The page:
The American Sugar Alliance, the main lobby group for American sugar growers, released a report last week alleging that the subsidies given to Brazilian sugar growers are depressing the world price of sugar perhaps by 25 to 30 percent. But instead of thanking the Brazilian taxpayers for their gift of cheap sugar, apparently the ASA are suggesting that U.S. trade negotiators “add it to their agenda”, implying that they should challenge the subsidies using the World Trade Organization’s dispute settlement mechanism. From Inside U.S. Trade [$]:
The American Sugar Alliance (ASA) this week released a report estimating that Brazil subsidizes its sugar industry so grossly that it may be depressing the world price for the commodity by as much as 25 to 30 percent. ASA is hoping the report will give further ammunition to its claim that eliminating the U.S. sugar program would be devastating to U.S. producers, even as sweetener users continue a fight to unravel the program through a variety of avenues. The report, authored by sugar and ethanol industry analyst Patrick Chatenay, estimates that Brazilian sugar producers benefit from as much as $2.5 billion in direct and indirect subsidies annually. Factored into that number are benefits accruing to the industry from the “economies‐of‐scale” for sugar production, which are driven by the heavily subsidized ethanol sector, the report argues. Jack Roney, ASA’s director of economics and policy analysis, said in a conference call with reporters that the $2.5 billion annual estimate may even be conservative. “This report underscores the importance of maintaining the current U.S. sugar policy, which was designed to fleece consumers and deny them access to cheap sugar shield consumers from foreign market manipulation and ensure an continuous flow of rents to sugar producers affordable, homegrown supply of a food staple,” he said. [Emphasis and snarky commentary added.]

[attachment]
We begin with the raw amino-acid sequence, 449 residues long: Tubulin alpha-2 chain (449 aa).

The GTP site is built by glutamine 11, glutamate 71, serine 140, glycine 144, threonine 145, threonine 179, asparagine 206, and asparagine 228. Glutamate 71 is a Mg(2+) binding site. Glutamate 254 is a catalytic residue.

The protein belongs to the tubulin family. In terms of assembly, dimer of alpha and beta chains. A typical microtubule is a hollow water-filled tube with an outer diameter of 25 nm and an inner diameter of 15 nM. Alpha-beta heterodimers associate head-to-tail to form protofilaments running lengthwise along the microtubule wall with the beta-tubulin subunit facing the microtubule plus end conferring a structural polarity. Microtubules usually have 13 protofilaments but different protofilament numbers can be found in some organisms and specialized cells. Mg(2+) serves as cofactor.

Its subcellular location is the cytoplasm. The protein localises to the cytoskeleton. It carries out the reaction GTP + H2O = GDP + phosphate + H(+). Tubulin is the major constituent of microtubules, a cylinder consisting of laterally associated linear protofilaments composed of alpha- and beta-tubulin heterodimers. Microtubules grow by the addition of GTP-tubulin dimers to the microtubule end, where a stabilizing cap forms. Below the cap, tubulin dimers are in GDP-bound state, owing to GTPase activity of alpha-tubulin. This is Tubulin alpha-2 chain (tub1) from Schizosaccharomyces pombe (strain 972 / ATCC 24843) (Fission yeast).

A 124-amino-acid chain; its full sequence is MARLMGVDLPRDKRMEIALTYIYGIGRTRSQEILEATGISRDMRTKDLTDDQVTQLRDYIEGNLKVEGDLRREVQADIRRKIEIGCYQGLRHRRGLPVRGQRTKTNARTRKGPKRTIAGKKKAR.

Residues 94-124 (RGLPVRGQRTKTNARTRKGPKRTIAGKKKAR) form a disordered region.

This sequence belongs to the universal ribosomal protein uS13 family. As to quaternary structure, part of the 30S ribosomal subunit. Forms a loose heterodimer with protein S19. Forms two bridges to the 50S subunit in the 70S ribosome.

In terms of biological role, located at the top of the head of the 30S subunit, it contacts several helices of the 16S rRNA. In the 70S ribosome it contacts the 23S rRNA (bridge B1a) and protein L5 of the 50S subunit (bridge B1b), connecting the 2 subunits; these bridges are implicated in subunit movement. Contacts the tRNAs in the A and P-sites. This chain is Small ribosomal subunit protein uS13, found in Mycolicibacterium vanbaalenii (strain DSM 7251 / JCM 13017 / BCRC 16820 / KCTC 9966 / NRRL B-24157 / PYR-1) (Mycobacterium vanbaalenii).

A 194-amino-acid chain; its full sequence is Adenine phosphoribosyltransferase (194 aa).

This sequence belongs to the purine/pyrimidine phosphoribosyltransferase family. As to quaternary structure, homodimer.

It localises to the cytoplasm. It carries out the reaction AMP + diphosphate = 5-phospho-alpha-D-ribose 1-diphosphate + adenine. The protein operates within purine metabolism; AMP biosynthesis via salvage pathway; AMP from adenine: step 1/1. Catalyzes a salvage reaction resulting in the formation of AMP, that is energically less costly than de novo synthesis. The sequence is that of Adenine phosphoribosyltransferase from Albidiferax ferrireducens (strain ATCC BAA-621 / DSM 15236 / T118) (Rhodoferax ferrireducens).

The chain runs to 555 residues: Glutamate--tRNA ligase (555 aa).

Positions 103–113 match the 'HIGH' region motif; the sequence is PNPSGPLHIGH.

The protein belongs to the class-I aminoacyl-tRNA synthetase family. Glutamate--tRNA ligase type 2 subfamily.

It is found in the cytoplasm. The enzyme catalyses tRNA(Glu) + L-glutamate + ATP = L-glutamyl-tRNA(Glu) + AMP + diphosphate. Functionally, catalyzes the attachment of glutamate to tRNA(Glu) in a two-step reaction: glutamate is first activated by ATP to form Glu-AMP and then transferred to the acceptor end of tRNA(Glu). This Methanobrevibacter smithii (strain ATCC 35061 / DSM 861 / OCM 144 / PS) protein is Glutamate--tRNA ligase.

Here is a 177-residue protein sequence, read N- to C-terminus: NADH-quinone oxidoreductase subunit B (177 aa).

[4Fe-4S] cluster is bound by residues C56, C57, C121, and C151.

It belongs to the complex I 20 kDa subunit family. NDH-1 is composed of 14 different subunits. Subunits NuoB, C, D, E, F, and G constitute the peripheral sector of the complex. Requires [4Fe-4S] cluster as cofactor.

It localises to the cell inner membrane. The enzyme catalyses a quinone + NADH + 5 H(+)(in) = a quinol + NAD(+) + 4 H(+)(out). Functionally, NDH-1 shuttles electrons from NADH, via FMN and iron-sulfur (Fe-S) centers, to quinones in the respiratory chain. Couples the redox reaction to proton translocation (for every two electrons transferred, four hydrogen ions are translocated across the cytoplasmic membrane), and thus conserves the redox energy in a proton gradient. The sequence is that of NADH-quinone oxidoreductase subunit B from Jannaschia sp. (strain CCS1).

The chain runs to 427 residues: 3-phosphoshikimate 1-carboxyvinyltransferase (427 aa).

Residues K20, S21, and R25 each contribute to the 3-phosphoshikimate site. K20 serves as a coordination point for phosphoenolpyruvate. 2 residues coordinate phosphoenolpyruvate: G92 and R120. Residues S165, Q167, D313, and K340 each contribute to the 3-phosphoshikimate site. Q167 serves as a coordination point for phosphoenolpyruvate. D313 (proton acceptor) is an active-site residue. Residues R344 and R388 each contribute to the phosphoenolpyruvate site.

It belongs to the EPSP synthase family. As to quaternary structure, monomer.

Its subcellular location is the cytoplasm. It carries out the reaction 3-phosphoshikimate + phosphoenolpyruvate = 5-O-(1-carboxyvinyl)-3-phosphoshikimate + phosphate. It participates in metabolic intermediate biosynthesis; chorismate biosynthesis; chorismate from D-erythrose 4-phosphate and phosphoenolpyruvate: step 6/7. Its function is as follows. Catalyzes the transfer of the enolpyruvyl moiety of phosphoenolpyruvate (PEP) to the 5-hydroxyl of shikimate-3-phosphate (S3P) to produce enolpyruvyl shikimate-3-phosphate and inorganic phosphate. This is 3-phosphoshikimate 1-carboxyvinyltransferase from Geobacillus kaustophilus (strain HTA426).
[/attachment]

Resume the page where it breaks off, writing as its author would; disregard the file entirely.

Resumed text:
I mean, really. This is getting awfully tiresome. The sugar lobby for years have been complaining that we need the sugar program, which keeps prices high for producers by keeping imports strictly controlled, in order to enable “reliable” (i.e., managed) access to sugar. Now they think sugar is too available (i.e., cheap)? For sure, if I was a Brazilian taxpayer, I would baulk at the thought of subsidising (if that in fact is the situation) the sugar addictions of my richer neighbours to my north, but as a consumer? Muito obrigado! The sugar lobby’s talking points are getting ever more creative. But none of them are valid.